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Creativity for Change: Make Believe

There is no doubt about it – creative talent is a gift, bestowed upon to a rare few individuals whose choice on what to do with it lies with them and them alone. It has the capacity to be a rather self-indulgent flair, but every so often, you’ll get a group of people who will band theirs together for a cause greater than each of them and all of them combined. This is exactly what it’s like at Make Believe, a creative agency that works explicitly with non-profits, social enterprises and (decent) political organisations. They impart their wisdom on communications strategy, campaigning, storytelling and branding to clients that include The Global Poverty Project, Amnesty International, the Greens Party and so many more, so long as they believe in the message they have been employed to interpret.

“You help in the way you know to help,” says co-director Lily McCombs. “We try not to be an agency but rather, an agent. We’re not driven by profit – we’re really trying to seek out work with people on things we are excited to work on. That’s what motivates us, and Make Believe is the vehicle that allows us to do that.”



Make Believe was founded by Lily, Nick Moraitis and Jarra McGrath, who were able to first share their philosophies when they worked at grassroots advocacy group GetUp! together. Each had their own specific talents – from writing to creative direction to strategy – and after they parted ways and spent a few years working in separate non-profits, they decided to come together once again and start their own company. By early 2009, Make Believe had grown to the point where they could leave their jobs and their home office, and it became a full-time, full-service creative consultancy. As Lily explains, they each had a passion for change that existed alongside their passion for creation.

“I first started to become politically aware when I was growing up in the US. Clinton was my president when I was in high school, and I started to think about what the government did and how it affected us in an intimate sense. I used to get really fired up about injustice and became interested in messaging and how it related to the rise of the right in the US; they were great at campaigning and at framing themselves, and liberal started to become a dirty word.”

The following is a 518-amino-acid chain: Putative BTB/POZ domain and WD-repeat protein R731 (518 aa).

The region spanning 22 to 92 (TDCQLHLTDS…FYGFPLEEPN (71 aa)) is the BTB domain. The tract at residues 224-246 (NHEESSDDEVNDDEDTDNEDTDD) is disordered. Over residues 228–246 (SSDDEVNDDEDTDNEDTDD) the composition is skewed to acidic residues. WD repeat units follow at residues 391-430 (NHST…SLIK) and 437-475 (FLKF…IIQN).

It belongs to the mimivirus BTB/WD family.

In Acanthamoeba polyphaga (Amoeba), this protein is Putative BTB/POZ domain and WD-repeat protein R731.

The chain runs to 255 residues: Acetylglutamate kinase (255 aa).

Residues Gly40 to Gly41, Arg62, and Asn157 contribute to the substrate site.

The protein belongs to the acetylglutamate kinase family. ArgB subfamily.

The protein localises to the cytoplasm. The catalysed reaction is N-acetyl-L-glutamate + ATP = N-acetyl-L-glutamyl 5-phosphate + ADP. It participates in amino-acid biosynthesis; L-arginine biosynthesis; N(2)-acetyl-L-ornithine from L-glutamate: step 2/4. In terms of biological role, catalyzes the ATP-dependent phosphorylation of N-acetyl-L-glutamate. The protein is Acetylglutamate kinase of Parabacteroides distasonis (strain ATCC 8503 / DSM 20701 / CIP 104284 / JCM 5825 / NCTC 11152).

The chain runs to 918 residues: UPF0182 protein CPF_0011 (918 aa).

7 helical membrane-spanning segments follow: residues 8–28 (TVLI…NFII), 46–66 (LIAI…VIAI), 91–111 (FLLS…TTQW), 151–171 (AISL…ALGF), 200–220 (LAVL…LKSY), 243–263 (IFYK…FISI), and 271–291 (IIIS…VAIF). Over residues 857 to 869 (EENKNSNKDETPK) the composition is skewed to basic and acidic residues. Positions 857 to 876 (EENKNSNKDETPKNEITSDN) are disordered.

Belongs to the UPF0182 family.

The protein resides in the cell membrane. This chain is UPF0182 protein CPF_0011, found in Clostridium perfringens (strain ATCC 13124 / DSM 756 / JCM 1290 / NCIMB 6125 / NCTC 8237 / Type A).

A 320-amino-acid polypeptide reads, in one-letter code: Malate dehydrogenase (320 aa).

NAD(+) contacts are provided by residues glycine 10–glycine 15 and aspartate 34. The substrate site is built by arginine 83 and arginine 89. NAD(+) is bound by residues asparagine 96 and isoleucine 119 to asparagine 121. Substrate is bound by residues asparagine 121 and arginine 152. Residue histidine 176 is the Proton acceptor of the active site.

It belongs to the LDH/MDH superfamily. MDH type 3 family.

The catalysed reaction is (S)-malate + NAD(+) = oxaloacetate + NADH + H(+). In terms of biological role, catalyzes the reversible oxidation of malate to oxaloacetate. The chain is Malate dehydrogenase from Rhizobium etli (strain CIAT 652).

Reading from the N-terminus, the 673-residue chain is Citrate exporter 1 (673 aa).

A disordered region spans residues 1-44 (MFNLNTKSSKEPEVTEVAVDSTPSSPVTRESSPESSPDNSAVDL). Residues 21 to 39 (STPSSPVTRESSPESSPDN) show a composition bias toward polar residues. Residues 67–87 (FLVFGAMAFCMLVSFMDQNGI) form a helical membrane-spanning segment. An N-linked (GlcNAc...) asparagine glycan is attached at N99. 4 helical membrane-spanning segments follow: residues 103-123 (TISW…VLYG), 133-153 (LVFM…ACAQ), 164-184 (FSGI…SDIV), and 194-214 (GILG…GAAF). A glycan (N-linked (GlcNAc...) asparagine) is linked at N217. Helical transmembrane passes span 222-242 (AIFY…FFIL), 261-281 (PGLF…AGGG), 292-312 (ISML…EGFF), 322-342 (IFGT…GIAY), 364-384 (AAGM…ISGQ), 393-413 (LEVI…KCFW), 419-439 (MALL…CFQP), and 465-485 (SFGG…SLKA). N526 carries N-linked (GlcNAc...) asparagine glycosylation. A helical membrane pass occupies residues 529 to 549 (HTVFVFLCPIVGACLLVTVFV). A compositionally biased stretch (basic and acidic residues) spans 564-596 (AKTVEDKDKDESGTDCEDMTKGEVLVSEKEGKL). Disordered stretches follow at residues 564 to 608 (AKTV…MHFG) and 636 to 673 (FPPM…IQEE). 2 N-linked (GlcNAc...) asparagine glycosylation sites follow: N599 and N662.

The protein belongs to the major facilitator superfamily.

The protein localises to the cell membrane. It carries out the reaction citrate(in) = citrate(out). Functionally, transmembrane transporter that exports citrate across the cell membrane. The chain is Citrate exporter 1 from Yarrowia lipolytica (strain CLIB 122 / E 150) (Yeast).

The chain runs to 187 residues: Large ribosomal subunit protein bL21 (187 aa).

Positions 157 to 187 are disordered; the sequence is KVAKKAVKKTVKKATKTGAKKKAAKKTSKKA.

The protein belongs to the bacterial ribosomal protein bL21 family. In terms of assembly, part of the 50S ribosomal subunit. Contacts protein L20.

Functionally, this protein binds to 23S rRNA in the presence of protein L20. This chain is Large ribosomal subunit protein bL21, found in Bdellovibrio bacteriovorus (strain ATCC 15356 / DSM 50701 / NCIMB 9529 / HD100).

Today the team of six works together in a “symbiotic mix”, describes creative director Rohan Porteous. Make Believe is not simply a “pro-bono thing on the side”, but rather focuses exclusively on initiatives for social change. “We have obvious ideologies and we’re passionate about creating real change – change that matters,” he insists.



As Lily explains, an organisation’s ability to communicate its ideas effectively is what encourages people to be part of its movement, which is the crux of what Make Believe does. Rohan elaborates, “This is why our work hopefully pays off – we are brought in for the crucial moment of a project, right at the period when it matters most – and we can have a big effect in that moment.”

One particular project that stands out for team was Greens candidate Adam Bandt’s campaign in Melbourne, which Make Believe helped execute from start to finish. It was the first time Melbourne shifted seats away from Labor in more than 100 years. “Adam was the kind of candidate we would have wanted to get behind no matter what – he made it all about the people,” reflects Lily. And so the campaigns they collaborated on reflected this sentiment – the ads featured real people, not actors, so that residents could see that their vote wouldn’t be a wasted if they chose a Greens candidate. “People felt a kind of ownership over their vote, and it was largely inspired by Obama’s campaign, which we owe a lot to. It was the first time a president wasn’t bought and paid for by corporates, and it showed on a huge scale what was possible.


Indeed, the best-case scenario for Make Believe is when they identify a goal and help achieve it, explains Lily. “One of our philosophies is that we don’t like to make clients dependent on us, even though that doesn’t necessarily make the best business sense. We’re all about building infrastructure and making leaders and organisations effective at what they do, so they don’t have to go to consultants for everything they need.” This is why Lily dedicates part of her time to mentoring, which is also one of Make Believe’s core values.

“We’re not alone in our cause, and there are amazing people doing amazing work all over the world; we just want to be an anchor for that. We can’t personally save the world – I know I can’t save the world – and there are people doing things I cant even conceive of, so all I can ask is how can I help people do what THEY do best. We add what we know how to do well so that they can do what they do well… better.


words: Seema Duggal

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